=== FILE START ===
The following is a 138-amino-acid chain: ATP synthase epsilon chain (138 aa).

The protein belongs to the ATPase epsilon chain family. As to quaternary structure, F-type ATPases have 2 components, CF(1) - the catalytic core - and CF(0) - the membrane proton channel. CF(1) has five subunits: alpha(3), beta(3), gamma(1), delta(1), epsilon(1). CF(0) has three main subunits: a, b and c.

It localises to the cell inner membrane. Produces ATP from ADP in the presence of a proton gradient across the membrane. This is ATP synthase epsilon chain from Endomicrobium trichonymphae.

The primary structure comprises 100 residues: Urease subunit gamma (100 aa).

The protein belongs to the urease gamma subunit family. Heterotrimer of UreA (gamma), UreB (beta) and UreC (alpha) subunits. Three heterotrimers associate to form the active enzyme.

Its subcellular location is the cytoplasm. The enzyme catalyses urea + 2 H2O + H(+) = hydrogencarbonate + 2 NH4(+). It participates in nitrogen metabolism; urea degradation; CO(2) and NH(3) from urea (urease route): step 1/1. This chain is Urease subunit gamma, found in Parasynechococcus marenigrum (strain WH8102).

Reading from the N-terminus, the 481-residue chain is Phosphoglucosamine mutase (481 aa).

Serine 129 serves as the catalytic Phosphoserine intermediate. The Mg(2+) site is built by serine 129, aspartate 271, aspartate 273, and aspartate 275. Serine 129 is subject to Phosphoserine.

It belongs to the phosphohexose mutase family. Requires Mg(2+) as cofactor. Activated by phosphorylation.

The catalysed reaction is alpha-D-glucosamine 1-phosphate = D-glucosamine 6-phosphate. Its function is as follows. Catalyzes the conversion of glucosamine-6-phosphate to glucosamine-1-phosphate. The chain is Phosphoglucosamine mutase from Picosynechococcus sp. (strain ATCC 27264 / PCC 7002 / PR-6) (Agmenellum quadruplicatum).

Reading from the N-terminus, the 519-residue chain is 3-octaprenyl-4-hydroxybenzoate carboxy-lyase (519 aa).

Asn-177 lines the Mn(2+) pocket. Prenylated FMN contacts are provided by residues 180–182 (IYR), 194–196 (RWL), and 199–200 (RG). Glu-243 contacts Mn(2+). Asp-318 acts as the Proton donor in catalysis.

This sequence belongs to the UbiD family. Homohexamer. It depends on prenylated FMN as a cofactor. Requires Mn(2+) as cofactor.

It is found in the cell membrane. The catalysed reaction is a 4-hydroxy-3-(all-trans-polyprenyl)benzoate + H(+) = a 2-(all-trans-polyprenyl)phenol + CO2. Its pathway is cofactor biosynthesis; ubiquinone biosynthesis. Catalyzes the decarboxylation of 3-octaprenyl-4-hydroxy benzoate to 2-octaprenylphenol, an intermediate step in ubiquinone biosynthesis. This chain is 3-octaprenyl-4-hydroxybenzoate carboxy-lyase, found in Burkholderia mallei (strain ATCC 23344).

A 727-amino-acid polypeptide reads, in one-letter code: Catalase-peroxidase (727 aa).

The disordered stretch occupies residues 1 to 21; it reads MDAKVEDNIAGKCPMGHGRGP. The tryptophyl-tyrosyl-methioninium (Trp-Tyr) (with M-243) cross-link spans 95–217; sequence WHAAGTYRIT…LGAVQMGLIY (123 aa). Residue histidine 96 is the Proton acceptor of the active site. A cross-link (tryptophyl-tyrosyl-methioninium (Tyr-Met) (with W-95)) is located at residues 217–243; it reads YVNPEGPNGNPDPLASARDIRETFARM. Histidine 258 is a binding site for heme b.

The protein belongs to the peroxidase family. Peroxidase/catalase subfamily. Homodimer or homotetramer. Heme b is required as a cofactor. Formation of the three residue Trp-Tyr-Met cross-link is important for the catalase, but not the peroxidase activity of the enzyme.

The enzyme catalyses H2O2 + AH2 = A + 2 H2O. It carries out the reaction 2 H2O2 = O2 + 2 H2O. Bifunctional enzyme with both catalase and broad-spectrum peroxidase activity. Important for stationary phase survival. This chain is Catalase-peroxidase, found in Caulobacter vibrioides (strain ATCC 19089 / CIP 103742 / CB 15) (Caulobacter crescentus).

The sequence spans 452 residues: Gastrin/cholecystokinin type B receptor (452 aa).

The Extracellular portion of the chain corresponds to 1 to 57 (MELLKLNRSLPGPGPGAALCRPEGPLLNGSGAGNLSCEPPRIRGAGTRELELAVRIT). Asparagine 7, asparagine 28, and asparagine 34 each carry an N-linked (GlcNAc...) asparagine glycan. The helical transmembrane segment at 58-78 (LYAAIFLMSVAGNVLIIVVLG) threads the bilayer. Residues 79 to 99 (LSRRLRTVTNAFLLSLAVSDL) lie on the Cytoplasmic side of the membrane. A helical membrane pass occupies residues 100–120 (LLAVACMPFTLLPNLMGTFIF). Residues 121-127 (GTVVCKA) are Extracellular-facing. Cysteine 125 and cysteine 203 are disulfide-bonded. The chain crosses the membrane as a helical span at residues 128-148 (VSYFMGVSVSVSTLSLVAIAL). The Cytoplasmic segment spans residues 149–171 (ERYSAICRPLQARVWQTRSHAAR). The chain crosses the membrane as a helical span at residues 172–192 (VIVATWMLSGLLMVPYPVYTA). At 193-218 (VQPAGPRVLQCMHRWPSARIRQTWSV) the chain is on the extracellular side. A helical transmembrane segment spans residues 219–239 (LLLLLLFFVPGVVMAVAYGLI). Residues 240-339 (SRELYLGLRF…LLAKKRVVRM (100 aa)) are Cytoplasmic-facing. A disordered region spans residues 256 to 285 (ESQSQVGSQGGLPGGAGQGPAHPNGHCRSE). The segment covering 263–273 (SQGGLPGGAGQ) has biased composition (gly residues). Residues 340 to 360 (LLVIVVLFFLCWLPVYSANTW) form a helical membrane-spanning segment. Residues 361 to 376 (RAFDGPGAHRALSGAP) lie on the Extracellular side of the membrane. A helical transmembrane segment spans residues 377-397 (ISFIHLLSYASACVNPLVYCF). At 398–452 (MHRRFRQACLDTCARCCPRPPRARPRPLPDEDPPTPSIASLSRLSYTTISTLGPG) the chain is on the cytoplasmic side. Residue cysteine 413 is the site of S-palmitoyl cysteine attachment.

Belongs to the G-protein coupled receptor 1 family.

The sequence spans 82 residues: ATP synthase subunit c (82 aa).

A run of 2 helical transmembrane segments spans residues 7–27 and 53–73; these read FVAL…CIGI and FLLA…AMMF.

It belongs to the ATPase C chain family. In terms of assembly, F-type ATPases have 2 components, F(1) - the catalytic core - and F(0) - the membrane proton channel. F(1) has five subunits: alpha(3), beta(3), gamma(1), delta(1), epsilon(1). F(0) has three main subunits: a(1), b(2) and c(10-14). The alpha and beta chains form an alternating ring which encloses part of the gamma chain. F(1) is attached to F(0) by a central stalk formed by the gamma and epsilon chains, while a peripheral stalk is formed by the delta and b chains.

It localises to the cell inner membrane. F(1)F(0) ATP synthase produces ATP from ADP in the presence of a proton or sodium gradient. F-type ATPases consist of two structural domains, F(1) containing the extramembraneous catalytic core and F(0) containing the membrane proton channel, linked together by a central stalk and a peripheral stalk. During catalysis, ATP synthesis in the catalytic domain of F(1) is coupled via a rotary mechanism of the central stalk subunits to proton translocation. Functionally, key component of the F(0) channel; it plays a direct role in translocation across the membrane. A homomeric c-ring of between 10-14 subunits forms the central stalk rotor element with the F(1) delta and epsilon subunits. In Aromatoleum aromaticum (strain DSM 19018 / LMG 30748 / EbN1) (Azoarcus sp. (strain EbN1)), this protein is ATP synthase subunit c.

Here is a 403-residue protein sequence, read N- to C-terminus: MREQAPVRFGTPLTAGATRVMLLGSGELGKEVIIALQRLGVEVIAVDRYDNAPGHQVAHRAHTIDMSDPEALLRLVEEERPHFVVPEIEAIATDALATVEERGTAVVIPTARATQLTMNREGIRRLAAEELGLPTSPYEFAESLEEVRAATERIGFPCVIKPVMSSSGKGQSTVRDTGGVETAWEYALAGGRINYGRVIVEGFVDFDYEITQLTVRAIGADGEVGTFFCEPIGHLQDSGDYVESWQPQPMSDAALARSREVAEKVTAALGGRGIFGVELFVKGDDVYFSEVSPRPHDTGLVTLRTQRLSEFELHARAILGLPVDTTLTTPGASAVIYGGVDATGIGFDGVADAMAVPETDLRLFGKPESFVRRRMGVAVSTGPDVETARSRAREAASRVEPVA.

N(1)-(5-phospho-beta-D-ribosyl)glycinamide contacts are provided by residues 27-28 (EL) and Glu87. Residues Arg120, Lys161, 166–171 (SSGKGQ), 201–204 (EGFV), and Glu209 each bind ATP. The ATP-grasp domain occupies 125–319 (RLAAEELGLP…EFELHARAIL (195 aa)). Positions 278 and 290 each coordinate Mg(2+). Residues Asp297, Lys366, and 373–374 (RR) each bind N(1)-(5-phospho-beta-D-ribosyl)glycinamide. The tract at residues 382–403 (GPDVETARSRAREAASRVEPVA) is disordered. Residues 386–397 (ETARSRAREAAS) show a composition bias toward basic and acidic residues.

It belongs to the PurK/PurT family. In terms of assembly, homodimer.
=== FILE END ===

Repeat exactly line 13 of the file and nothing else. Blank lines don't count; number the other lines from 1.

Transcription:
This sequence belongs to the UbiD family. Homohexamer. It depends on prenylated FMN as a cofactor. Requires Mn(2+) as cofactor.